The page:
2016 writing income and Hugos
I’ve been away a long time and shame on me for that. Suffice it to say that I’ve been more or less exhausted for a huge part of the end of 2016, for a lot of reasons, one of which was SAD (Seasonal Affective Disorder).
In many ways, 2016 was a rough year. For my writing career, 2016 was the year things first started to move. I made my first actual sale, I got asked to join an anthology in its proposal stages, I got a revise and resubmit for a novel that I’d all but given up on, with a couple friends I started a podcast and while it’s still tiny, it’s growing and the people who listen to it actually like it. And this is the first year I actually got paid for my services as a writer/person of language. Not, you know, a lot, but payment is payment, which means that this is my first ever author earnings report.
With a nod to both Jim C. Hines and Kameron Hurley, I decided that I want to do this partly because it gives me a reminder that while this is a passion project, I’m also hoping to turn it into a job. Looking at the numbers, that’s going to come somewhere in the far, far future. But mostly I decided to do this because there’s this persistent idea that writers are a super rich class of people who don’t need day jobs and selling one short story will make you rich beyond your wildest dreams. It doesn’t help that a lot of people don’t want to talk about money. And honestly, I don’t give a fuck, mostly because money in this context is ultimately just data and without data, it’s hard to make informed decisions.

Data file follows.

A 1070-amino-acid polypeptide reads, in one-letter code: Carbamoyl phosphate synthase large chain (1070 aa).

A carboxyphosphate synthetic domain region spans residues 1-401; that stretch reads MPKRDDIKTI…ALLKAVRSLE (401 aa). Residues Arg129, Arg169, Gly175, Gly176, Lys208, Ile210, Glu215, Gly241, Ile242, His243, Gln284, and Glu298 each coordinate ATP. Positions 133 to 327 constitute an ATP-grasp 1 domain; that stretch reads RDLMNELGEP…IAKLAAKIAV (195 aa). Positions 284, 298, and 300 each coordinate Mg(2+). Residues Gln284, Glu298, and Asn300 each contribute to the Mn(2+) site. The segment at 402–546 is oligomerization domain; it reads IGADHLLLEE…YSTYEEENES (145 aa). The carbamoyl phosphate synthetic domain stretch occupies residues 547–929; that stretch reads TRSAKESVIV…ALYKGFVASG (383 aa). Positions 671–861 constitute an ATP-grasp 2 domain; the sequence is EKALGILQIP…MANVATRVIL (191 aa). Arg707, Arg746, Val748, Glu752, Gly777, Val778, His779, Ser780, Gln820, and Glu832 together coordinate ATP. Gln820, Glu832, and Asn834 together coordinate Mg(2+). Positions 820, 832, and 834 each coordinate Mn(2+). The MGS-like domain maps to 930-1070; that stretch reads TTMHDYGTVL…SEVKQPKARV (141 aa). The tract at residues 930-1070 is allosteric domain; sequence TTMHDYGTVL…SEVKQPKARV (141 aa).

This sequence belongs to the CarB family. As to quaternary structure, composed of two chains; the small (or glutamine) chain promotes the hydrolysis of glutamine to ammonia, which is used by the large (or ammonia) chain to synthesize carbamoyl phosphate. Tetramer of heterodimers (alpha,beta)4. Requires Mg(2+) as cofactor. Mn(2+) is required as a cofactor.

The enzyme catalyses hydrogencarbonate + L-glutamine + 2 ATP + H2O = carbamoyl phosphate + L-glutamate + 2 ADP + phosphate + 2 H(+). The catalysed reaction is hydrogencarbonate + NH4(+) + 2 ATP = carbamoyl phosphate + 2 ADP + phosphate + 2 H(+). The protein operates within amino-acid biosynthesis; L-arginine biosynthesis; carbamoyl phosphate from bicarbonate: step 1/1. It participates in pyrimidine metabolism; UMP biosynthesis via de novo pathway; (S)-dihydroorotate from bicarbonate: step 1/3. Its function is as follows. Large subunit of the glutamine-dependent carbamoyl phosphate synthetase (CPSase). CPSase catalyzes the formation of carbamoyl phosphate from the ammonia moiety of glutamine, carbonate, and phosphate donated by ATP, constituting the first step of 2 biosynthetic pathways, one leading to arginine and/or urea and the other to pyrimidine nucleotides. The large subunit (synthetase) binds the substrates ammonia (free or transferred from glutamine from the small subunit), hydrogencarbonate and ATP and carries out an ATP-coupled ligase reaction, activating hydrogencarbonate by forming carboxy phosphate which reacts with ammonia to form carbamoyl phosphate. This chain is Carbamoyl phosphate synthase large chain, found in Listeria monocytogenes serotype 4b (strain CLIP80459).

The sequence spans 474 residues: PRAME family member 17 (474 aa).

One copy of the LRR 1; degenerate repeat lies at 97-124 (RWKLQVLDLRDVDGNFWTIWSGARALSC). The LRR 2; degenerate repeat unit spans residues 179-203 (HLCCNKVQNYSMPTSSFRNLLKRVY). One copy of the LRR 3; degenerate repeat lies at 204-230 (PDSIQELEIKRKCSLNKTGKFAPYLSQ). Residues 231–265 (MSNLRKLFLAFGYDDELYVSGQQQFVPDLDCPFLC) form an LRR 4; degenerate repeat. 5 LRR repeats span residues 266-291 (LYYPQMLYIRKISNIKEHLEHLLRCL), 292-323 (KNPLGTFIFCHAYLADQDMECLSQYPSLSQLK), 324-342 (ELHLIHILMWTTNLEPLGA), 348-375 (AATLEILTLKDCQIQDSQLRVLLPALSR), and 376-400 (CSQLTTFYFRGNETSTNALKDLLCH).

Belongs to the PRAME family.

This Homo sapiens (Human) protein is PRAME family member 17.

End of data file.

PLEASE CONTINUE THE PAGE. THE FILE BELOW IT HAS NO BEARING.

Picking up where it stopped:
Self-published fiction: 1,32€
At the beginning of 2016 I published a thing under a pseudonym that I intended to turn into a series of things that I failed to follow up on. To this day, I have sold one copy, which was thrilling. On top of that, I got paid for doing some translation work for a book called A Witch’s Kitchen. I did not yet get paid for the short story I sold, because of reasons. That’s going to show up in next year’s income report as the princely sum of 60€ if I recall correctly. Still, it is income from something that I love deeply and that makes me happy.
As you can probably guess, my writing expenses for 2016 were considerably more than my income. I went to two conventions in the US plus a workshop/retreat, none of which was exactly free. This domain and the web hotel it’s on are likewise not covered. Classes, craft books, research reading and just fiction in my field also cost money. I’m in the privileged position of having a day job and a supportive spouse in a similar situation, both of which provide me with disposable income that means I can do all these things and not worry about whether or not I’ll be able to eat in the next three months. At some point, I’m going to need to start thinking about whether or not my writing income actually covers stuff like going to conventions and such but that day is long in the distance.
That short story I sold? It makes me eligible for a Hugo in the short fiction category. Funnily enough, since the print run was only 500 copies, it does not make me eligible for the Campbell Award for Best New Writer, nor to my knowledge, any other awards. The story is in Finnish and put out by a micro press so I’m not expecting to actually get nominated but as a voter, I appreciate writers and creators putting up awards eligibility posts and believe them to be a good thing on the whole. The story is “Jo huomenna kaipaan sua” and it is available in the anthology Marraskesi from Osuuskumma.
If you are eligible to vote on any literary awards, please do so. A literary award can be the difference between a career and obscurity for a writer. But more than that, everyone likes to get acknowledged when they do a good job. And just to be clear, I want you, dear reader to vote according to your tastes, even if they don’t include me.
In any case, here’s to a great 2017! What’s next?